Love, joy & connection in the deeply moving, inspiring Between Breaths

Darryl Hopkins, Steve O’Connell & Berni Stapleton. Set & costume design by Shawn Kerwin. Lighting design by Leigh Ann Vardy. Photo by Rich Blenkinsopp.

 

Factory Theatre continues the celebration of its 50th anniversary with a presentation of Artistic Fraud of Newfoundland’s production of Robert Chafe’s Between Breaths, directed by Jillian Keiley, assisted by Sharon King-Campbell, with music direction by Kellie Walsh. A biographical memory play, the reverse chronological storytelling highlights key moments during the final years of the life of Jon “The Whale Man” Lien, an animal behaviour professor from South Dakota who came to find a home in Newfoundland when he took a position at Memorial University. Eventually becoming known for his work saving over 500 whales caught up in fishing nets before dementia took his mobility, memory and ability to engage with the world as he once did, his relationship with the gentle giants of the sea reminds us of how interconnected are land and sea, man and animal.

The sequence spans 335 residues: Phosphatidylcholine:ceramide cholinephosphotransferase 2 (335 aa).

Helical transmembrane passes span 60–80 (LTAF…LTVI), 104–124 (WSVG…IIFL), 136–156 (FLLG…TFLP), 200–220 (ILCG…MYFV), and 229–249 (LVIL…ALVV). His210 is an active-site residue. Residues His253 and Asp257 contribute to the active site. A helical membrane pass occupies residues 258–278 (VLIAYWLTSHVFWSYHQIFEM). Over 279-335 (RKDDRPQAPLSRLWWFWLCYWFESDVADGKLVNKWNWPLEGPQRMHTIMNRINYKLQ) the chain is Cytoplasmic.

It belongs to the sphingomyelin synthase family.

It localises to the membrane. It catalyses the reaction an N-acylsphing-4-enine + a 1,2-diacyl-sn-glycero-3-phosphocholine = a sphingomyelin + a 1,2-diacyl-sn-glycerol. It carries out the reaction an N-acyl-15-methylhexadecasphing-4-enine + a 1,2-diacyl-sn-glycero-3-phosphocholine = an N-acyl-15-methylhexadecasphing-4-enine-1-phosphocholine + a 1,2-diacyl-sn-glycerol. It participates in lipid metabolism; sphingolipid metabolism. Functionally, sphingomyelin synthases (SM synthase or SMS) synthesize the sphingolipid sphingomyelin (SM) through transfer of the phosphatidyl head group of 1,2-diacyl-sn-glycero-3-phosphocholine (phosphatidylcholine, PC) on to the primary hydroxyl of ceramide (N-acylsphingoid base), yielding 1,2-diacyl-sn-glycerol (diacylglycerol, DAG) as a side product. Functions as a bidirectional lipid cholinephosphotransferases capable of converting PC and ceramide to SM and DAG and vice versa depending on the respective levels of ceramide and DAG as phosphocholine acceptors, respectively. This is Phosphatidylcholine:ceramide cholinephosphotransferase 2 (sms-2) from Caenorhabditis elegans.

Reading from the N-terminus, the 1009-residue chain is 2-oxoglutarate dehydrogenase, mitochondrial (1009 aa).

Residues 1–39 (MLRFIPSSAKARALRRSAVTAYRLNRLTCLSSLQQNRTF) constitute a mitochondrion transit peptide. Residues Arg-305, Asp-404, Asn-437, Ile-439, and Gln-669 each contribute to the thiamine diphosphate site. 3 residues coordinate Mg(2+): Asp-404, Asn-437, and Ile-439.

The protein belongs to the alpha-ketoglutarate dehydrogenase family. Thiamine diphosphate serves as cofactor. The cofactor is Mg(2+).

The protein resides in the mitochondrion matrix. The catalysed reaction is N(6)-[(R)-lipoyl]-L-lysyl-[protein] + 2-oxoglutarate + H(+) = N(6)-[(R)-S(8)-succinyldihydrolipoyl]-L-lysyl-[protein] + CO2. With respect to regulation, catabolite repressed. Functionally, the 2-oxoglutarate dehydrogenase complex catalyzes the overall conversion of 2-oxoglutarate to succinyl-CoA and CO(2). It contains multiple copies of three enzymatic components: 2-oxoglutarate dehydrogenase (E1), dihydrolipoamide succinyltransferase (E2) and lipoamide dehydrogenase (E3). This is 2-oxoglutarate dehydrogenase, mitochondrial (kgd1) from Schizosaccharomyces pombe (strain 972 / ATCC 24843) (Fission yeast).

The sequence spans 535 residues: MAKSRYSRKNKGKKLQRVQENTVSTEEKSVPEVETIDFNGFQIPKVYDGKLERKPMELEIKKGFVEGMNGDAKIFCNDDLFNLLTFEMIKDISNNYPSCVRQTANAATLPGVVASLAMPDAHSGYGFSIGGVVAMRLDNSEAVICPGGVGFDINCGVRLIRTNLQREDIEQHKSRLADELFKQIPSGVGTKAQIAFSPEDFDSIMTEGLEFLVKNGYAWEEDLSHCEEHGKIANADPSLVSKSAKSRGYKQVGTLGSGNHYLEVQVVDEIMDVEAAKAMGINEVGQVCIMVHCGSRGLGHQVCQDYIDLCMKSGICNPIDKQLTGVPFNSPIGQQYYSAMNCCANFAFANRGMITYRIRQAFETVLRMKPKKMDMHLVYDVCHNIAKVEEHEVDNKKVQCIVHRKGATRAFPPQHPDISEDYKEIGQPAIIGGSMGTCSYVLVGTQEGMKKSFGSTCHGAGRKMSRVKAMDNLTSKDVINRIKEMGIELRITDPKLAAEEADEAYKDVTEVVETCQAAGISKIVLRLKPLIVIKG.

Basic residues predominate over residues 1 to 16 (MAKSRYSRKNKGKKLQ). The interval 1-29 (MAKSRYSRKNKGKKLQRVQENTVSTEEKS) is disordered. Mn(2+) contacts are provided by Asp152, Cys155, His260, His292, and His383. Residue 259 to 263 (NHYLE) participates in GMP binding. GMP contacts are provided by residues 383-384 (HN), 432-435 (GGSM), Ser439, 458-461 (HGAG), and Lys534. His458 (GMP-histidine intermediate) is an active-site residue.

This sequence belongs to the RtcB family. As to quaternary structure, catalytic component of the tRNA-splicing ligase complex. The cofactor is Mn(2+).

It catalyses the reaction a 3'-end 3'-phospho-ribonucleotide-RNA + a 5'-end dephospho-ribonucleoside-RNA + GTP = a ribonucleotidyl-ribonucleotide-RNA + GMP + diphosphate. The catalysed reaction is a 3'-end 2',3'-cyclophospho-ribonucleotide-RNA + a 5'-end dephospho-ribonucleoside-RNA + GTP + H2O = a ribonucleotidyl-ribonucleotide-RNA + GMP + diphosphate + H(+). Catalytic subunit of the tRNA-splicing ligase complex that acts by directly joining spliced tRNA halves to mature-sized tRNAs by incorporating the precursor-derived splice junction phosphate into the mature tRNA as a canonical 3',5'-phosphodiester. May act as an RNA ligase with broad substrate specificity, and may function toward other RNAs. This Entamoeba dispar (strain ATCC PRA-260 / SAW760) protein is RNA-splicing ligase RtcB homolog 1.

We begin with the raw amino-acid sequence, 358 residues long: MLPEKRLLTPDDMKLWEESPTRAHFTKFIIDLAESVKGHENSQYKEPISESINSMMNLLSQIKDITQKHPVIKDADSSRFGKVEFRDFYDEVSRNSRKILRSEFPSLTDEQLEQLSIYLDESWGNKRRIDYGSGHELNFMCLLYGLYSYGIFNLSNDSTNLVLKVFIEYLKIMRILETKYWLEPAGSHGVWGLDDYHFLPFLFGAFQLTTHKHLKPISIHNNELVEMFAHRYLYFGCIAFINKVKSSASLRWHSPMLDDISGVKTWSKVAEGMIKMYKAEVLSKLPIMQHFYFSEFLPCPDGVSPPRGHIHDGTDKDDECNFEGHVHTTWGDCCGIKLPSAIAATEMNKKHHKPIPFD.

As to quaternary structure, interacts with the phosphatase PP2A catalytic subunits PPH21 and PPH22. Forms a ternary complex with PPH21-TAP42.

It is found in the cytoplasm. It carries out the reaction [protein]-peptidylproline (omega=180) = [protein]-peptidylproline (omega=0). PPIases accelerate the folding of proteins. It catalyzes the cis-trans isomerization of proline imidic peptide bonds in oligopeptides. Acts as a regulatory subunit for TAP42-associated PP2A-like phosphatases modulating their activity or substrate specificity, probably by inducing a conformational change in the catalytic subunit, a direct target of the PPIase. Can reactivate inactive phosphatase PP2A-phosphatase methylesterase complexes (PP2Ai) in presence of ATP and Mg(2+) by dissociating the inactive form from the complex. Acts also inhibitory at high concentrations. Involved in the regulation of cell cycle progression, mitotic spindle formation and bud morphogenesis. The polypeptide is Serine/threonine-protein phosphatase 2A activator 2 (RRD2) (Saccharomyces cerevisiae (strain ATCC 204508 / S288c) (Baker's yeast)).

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Darryl Hopkins & Steve O’Connell. Set & costume design by Shawn Kerwin. Lighting design by Leigh Ann Vardy. Photo by Rich Blenkinsopp.

Otherworldly, yet grounded in time and place; intensely magical and real, Between Breaths takes us on a reverse trajectory from Jon Lien’s (Steve O’Connell) final days in a long-term care facility, to the frustrating and life-altering onset of his symptoms, to his emerging calling toward saving whales caught up in fishing nets, and salvaging the costly nets for the fishermen. Throughout, Jon is both supported and doubted by his beloved wife Judy (Berni Stapleton), and whale-saving friend and colleague Wayne (Darryl Hopkins), who are alternately exasperated with and taken up by his passion, drive and vision.